Allah puts that in us, so we keep searching for the answer and we will not settle until we find the truth. Just as you mentioned : that "belonging" somewhere is twofold. It isnt just the material aspect (being in a physical group) you are also looking for spiritual answers. I think, honestly, if you found that "group" ie, snowboarders, it wouldnt last long, and you would still be left feeling empty until you find truth. Allahu alim. This, I think is part of our "fitrah" or natural state that Allah puts in our heart. That is one of the reasons why I think those athiests you mentioned previously do not truly find peace - they just occupy themselves with other things, but there will come a day when they look at their lives, and wonder why it "feels" so empty... cuz it just is without Allah.

Aalya said...

Interesting thoughts here... quite a few I want to touch on.
Faith goes hand in hand with believing there is a 'higher' power. Having faith, praying, giving charity, doing good to others is all a part of giving you a sense of worth in this life.

Let me be honest you are never going to get solid 100% truth that there is an afterlife... you are however going to go on Faith that there is something after and that God is there... waiting for you.

Being a part of a group is great... within Islam we are all 'brothers & sisters', meaning we are like a family and you would not want to hurt other members of your family. When I said the shahada I felt like I was a part of something big, I must admit it was a very nice feeling. You are the only one who knows if religion will give you a sense of purpose in life - personally it does for me along with other things, like being a good parent (God-willing one day) being a good daughter, being a good wife, friend, etc. These all give my life meaning and makes me realize that people in my life are also drawing on me as a source of strength.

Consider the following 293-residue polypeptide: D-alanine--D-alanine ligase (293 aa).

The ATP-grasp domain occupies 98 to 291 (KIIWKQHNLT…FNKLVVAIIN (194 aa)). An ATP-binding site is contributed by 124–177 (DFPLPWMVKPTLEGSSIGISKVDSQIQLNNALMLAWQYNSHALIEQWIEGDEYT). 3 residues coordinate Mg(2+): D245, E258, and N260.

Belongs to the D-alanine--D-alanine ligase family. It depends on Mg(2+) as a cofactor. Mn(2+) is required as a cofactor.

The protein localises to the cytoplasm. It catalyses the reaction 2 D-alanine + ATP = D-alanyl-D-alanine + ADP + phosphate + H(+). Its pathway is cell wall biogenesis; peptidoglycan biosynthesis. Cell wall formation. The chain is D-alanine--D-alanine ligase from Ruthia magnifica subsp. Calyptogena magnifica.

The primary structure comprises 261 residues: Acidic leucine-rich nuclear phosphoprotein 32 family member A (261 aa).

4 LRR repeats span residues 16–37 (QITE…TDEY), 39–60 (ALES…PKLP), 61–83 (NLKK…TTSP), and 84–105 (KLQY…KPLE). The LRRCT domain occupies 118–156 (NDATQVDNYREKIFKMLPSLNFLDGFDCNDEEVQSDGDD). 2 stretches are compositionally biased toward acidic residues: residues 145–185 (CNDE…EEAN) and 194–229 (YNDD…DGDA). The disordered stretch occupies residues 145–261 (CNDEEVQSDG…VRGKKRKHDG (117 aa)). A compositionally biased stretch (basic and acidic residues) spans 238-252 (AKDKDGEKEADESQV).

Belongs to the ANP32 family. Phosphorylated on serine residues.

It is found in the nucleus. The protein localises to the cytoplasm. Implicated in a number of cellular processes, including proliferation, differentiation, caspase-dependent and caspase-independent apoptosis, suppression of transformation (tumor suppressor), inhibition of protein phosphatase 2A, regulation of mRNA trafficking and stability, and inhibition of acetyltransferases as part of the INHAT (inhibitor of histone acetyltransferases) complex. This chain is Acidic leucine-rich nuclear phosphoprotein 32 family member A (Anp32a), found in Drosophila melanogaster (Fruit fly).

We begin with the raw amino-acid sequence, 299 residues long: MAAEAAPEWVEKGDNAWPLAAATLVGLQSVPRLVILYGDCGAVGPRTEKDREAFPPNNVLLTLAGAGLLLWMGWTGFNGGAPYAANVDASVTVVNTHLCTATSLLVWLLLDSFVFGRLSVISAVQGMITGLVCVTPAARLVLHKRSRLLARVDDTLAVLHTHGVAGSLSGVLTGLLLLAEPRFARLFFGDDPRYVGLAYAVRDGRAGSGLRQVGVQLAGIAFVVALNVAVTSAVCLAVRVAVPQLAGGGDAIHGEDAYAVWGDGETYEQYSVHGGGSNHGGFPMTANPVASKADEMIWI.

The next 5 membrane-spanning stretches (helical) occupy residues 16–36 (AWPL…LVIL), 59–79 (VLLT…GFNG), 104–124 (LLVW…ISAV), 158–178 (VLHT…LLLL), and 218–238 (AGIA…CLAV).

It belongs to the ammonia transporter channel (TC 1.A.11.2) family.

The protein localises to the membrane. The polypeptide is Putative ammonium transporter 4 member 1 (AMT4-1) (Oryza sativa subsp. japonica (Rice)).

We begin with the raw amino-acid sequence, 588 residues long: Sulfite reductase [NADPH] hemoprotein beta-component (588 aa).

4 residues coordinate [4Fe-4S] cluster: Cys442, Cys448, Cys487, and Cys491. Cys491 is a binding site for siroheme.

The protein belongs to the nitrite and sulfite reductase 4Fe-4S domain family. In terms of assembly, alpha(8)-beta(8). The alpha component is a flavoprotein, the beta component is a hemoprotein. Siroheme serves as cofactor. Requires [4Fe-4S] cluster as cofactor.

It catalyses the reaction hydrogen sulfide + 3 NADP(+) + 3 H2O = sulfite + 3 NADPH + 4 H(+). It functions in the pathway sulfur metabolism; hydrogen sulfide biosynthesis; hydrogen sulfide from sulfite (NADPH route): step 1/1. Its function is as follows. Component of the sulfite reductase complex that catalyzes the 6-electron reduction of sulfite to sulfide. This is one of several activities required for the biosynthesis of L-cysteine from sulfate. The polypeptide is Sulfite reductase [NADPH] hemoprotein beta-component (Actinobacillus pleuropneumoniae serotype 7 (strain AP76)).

You said, "there is much missing for me to actually be Muslim" Like what? If you believe in God and all of his Prophets and as Mohammed as his last one then, you know what - you are Muslim (scary thought that its really that easy!) Take things slowly, don't let yourself be bombarded by all the things that Muslims have to hijab, prayer etc. I always say this but it's so true...Islam was revealed in 23 years - we can't be expected to learn and put in practice everything right away!

One final thought... You lose nothing by believing in God if think there is no God, but you can lose a lot if there is and you don't believe!

Sarah said...

I found an interesting blog post discussing this last night, actually. A lot of the comments on that post are really interesting too. Just thought I'd share it.

Being fully honest with yourself is really important, I think. It means you are neither resisting what you really feel to be true deep down, nor are you convincing yourself to believe for the wrong reasons. And I think that for some of us the path is a bit longer than others. Maybe it's more about the journey than the destination (sounds cliche, I know). And I feel that there's much enjoyment in that journey (along with all the agonising of course :)).

Candice said...

Aalya, thank you. You always make me feel better about Islam somehow. And I love how you say, "Islam was revealed in 23 years - we can't be expected to learn and put in practice everything right away!" :) Oh, and motherhood really is the best gift. Whenever I'm with her, I forget all my negative feelings.

Sarah, are you Muslim? Or are you learning, considering things, etc? I remember something in one of your blog posts about being sort of free from religious influences. Weird wording and that's not quite what I mean, but I can't explain. So I don't know if you meant you are just able to understand different people and their religions, or if you were not part of a religion.

Sarah said...